Bike clampdown!

Police intensifies drive to remove illegal motorcycles from the streets of Westmoreland

BY HORACE HINES Observer West reporter

Thursday, March 07, 2013

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SAVANNA-LA-MAR, Westmoreland — The Police Traffic Department in Westmoreland has revved up its drive to remove all illegally- operated motorcycles from the streets of the parish, in a bid to curb road fatalities.

According to statistics from the police traffic headquarters, 25 persons died in Westmoreland last year, as a result of injuries sustained in motor vehicle accidents. Ten of those killed were bikers.

And since the start the year, motorcyclists accounted for four of the five persons killed in vehicular accidents on the Westmoreland roads.

Head of the Police Traffic Department in Westmoreland Inspector Amos Thompson earlier this week issued a strong warning to persons operating motorcycles as taxis in the parish, urging them to desist the unlawful practice.

He also urged pillion riders to "avoid the bikes."

" A word of warning to members of the public that in the event of an accident you might be killed, seriously injured, and the worse part is that you will not be covered by insurance. These motorcycles are not even bearing registration plates so you know that they are not licensed, insured or passed by a certified officer and the pillion passengers who are also not wearing protective helmets will be prosecuted for these offences and taken before the court," Thompson warned.

He noted that a number of these motorcycles were recently purchased and the owners were not even in possession of a provisional driver's license.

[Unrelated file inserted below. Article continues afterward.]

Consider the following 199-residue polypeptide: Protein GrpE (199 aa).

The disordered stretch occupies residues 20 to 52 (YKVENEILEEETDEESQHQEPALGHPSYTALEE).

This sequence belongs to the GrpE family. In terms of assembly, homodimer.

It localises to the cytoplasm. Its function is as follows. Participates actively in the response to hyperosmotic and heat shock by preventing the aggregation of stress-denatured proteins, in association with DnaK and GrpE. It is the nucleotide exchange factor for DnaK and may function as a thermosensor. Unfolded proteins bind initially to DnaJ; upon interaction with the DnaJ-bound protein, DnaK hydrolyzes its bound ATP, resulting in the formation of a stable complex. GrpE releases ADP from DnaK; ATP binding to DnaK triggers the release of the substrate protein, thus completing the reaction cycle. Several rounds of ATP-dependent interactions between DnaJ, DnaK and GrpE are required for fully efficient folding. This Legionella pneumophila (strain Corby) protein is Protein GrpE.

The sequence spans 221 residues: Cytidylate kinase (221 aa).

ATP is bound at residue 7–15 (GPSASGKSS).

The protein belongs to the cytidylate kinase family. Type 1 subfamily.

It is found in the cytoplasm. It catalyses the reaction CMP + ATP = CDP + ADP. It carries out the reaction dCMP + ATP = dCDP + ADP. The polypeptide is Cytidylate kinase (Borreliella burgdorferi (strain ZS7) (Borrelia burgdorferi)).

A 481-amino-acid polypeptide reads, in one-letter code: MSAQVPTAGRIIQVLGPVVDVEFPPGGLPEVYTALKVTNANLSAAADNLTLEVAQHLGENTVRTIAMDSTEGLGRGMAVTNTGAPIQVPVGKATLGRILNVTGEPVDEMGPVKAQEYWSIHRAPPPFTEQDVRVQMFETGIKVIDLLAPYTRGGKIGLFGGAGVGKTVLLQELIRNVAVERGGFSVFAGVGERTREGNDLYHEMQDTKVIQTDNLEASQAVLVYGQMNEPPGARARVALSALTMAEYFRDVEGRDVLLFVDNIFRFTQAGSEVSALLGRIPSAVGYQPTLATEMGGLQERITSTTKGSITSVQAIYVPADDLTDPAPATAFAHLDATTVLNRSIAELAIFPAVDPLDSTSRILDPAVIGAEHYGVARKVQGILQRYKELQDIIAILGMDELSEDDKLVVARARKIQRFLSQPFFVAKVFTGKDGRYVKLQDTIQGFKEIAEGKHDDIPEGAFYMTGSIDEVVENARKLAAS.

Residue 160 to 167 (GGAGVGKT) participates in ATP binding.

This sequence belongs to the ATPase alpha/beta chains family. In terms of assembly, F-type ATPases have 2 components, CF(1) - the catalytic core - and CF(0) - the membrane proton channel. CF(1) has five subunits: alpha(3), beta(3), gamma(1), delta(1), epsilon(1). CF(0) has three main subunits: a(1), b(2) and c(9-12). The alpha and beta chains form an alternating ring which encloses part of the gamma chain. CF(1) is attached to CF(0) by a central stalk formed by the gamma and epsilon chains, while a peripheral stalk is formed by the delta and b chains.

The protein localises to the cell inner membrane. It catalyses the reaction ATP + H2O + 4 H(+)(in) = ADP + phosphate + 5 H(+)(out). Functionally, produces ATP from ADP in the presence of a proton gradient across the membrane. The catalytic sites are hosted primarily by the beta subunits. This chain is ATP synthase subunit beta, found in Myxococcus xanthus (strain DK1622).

" They just go out and purchase these motorcycles and proceed to operate them as taxis. Members of the public who support them must be aware of this".

But, Convener of the National Road Safety Council (NRSC) Dr Lucien Jones, who argued that the motorbike taxis provide a service which is a deeply rooted-social custom for commuters, especially in the hilly areas of the parish, called on the parliamentary representatives in Westmoreland to provide an alternative transportation system.

" Based of what we have been told by the police, it is a deeply ingrained cultural problem and they (motorbike taxis) provide a service for people. What they would need is to put in place an alternative transport system because they (commuters) coming out of the hills and sometimes they don't have transportation," Dr Jones told the Observer West.

He was, however, quick to point out that the operation of the two-wheeled taxis, which at times transport up to six commuters at a time, pose a safety threat.

" The second part of it is the safety issue," he stressed. "Because they have more than one pillion which is illegal, and secondly they don't wear helmets, and most of the people they carry don't wear helmets. So from that point of view there is the safety problem," added the vice-chairman and convenor of National Road Safety Council (NRSC).

He added: "So it something that we are aware of, something we have spoken about, but it is a challenging social problem to deal with. The police try to do their best because it is illegal to carry so much persons on a bike taxi, but they meet up on a lot of resistance".

One Sheffield resident, cabaret singer Shandy Man, was in support of the motor bike taxi operators.

"To be honest even though it is risky and serious things can happen, it is better to see them doing something than to be behind bars," the entertainer told the Observer West. " Somebody need to do it because there is a demand for it."

In the meantime, Inspector Thompson said since the drive got underway in January, more than 300 motorcycles that were found without proper documentation have been seized during operations in Negril, Sheffield, Little London, Petersfield, Savanna-la-Mar and Grange Hill.

"Through a concerted effort by members of the Westmoreland Police Division we have managed to rid the streets of a number of illegal motorcycles operating on our streets. Some of these motorcycles have been used in the commission of several crimes throughout the division, as well as used as bike taxis," said the head of the Westmoreland police traffic department .




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